Taoiseach Leo Varadkar has vehemently denied the claim by homeless campaigner Fr Peter McVerry that he overrode Minister for Housing Darragh O’Brien on the issue of extending the eviction ban.
Mr Varadkar told Newstalk Breakfast that the claim was “100 per cent untrue” and there was “zero evidence” to support it.
Mr O'Brien had presented three options to Cabinet, the first of which was not to continue the eviction ban and that was what happened, the Taoiseach said.
The Taoiseach also said the Government did not know the "exact number" but was aware of trends happening in the rental market.
"We did know, and I think everyone knows for a number of years now, that we've seen an exodus of small landlords from the rental market.
"We were certainly aware that that was an issue, and that's one of the things that's contributing to the housing crisis and continuing the ban for long would have caused more landlords to exit the market, thus making the problem worse."
He acknowledged that the State is in a "very deep housing crisis", describing the rental market as being in a "terrible state", but said we should not lose sight of the volume of tenancies being created, noting 50,000 were added last year.
Mr Varadkar said the Government is making every effort to “free up” accommodation, he said, adding, if necessary, the Government will “sit on” local authorities to make sure they do everything possible to make houses available.
The only way that public perception could be changed was through results, Mr Varadkar said, adding that while there has been some levelling off in house prices, it was frustrating that it is taking so long.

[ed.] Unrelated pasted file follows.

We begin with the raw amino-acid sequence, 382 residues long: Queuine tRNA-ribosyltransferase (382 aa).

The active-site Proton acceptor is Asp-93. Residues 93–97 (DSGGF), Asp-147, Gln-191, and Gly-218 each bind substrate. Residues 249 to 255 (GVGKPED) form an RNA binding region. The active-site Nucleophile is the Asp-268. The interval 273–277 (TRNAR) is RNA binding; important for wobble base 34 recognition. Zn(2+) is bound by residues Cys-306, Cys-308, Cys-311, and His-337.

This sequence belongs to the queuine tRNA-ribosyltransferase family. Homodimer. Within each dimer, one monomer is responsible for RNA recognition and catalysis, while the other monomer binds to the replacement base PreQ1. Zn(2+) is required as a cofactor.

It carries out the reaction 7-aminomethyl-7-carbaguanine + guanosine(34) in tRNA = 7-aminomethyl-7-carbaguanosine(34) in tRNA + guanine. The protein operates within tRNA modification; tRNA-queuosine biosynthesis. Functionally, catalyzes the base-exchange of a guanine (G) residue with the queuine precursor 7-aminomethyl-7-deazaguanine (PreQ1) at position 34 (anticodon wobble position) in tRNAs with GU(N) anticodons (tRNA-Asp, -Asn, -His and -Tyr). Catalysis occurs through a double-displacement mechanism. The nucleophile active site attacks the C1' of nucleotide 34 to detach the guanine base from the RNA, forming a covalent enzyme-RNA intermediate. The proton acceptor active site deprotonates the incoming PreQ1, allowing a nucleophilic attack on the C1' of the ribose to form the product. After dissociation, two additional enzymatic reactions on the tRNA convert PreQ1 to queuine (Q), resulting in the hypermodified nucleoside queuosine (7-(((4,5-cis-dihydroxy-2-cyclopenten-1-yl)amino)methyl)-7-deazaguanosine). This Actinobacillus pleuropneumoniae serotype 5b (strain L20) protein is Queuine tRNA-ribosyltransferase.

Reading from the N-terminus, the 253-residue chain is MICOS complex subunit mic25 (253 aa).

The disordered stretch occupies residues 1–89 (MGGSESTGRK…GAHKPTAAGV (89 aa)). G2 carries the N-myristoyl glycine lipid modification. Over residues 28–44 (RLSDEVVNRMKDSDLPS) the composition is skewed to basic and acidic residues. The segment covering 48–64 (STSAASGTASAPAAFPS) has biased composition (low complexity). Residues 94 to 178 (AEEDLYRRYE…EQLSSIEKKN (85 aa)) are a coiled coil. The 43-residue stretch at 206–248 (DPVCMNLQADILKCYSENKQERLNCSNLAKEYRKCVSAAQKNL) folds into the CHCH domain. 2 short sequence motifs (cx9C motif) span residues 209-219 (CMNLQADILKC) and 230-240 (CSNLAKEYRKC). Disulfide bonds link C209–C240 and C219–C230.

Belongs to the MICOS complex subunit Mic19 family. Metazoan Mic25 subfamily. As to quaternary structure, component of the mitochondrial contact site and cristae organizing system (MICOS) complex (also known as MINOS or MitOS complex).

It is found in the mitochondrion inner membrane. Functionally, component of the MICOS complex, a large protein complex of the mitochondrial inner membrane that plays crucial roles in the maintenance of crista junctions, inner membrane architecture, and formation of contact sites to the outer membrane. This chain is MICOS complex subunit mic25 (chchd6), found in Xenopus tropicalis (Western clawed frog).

“We are addressing concerns, but there are constraints.”
Mr Varadkar said new planning regulations would hopefully “speed up things”.
“We are only starting to get to the point of equilibrium. We have to redouble our efforts and do everything we can to speed up supply. But there are real constraints, and unfortunately no matter who's in government, those constraints will be there.”
The new planning legislation and planning court would mean that planning applications would not get “stuck” in court, he said.
“Many of the people who oppose these changes are actually the ones who give out about prices being so bad, and the same thing we see on the ground. I see it in my constituency, I see it happening all over the country. The people who are loudest about the housing crisis are the ones who are most likely to object to your home.”
Mr Varadkar added that he has not objected to any planning applications in his own constituency in seven years as he could not do so “in good conscience” during a housing emergency.